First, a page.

In addition to sparking bloody family feuds over denied friend requests, Facebook is depressing the heck out of people, according to a new study.
According to Alex Jordan, the Standford University Ph.D. student who led the study by the school's psychology department, the Facebook users his group monitored often grew saddened as they plugged into the accounts of the excellent leisure pursuits and professional triumphs that their peers post on the networking site. In short, the subjects in the study reported a gnawing sense that life was a party that they weren't invited to.
In one of the Stanford studies, Jordan and his fellow researchers asked 80 freshmen to report whether they or their peers had recently experienced various negative and positive emotional events. Time and again, the subjects underestimated how many negative experiences ("had a distressing fight," "felt sad because they missed people") their peers were having. They also overestimated how much fun ("going out with friends," "attending parties") these same peers were having. In another study, the researchers found a sample of 140 Stanford students unable to accurately gauge others' happiness even when they were evaluating the moods of people they were close to—friends, roommates and people they were dating. And in a third study, the researchers found that the more students underestimated others' negative emotions, the more they tended to report feeling lonely and brooding over their own miseries.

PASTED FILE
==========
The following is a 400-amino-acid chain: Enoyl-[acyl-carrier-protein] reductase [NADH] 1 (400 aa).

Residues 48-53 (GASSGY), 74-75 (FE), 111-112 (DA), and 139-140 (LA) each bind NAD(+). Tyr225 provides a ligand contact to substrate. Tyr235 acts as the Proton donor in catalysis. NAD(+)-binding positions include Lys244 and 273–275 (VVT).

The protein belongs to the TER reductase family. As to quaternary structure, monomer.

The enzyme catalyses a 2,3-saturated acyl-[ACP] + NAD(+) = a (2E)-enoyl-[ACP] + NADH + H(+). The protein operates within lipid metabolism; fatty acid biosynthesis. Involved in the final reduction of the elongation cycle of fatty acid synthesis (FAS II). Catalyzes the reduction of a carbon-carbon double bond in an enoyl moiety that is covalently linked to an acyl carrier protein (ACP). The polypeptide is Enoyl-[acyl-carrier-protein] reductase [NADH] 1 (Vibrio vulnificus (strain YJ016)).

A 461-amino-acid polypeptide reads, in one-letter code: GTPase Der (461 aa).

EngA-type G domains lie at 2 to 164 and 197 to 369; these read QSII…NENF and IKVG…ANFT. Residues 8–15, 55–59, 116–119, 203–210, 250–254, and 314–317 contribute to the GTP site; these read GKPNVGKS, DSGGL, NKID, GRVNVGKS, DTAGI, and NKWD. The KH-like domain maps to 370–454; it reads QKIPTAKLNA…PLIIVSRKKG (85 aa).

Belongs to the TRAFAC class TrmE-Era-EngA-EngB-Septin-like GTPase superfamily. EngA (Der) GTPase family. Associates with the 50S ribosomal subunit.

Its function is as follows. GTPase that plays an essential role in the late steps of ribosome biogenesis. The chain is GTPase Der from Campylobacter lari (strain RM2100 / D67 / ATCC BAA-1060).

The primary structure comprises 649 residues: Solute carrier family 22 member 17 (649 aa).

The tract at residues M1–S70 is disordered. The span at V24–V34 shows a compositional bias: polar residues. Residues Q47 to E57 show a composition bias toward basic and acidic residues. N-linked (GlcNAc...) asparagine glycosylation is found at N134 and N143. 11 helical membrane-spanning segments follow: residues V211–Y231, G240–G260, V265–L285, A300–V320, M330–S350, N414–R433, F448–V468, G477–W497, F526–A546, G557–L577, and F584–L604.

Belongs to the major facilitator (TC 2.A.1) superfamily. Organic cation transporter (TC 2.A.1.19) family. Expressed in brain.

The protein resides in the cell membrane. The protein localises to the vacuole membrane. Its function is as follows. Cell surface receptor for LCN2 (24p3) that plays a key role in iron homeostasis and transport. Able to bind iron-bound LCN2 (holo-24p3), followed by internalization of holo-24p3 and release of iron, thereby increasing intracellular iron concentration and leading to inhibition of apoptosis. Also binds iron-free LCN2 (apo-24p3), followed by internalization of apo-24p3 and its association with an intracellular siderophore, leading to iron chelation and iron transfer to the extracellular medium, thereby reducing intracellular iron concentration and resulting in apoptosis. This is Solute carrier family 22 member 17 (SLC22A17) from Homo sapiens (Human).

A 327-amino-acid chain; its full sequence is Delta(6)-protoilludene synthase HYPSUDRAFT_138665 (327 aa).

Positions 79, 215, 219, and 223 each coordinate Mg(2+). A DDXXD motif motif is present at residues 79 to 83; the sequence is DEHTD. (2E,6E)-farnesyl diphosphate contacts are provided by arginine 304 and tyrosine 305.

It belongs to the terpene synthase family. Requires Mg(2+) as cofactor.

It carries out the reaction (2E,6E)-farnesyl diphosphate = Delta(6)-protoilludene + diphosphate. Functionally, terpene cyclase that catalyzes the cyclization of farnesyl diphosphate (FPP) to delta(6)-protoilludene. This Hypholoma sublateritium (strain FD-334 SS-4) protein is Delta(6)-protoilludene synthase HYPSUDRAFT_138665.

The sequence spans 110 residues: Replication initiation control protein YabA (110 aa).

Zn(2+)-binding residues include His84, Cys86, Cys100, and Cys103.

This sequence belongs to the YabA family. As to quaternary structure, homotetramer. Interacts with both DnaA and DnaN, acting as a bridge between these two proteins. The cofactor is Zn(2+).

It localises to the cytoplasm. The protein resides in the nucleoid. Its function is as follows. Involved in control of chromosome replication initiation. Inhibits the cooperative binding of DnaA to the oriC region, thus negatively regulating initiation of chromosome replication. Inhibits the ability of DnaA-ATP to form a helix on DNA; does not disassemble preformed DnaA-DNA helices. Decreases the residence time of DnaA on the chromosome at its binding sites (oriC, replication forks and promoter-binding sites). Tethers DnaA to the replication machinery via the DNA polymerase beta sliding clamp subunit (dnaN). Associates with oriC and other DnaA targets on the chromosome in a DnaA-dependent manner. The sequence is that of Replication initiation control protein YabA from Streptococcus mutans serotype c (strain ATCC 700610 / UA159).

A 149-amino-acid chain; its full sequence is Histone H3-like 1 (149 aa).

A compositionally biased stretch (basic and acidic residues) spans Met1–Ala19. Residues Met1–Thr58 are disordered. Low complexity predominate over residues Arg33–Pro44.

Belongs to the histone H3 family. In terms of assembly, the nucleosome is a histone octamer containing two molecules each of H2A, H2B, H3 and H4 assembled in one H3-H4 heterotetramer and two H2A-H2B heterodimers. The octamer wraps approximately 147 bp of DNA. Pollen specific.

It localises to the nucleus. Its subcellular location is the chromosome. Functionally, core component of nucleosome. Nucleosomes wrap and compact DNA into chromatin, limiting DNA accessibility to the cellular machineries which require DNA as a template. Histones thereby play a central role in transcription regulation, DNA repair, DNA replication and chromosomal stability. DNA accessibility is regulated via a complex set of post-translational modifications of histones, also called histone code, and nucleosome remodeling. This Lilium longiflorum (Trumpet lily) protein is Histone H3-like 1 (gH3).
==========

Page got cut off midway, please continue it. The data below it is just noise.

Meanwhile, Facebook reports that it now has over 500 million active users who spend over 700 billion minutes on the site each month -- even though some detractors characterize the whole thing as a giant Ponzi scheme. Perhaps it's true what they say about misery loving company?
(Image via: Getty/Erin Patrice O'Brien)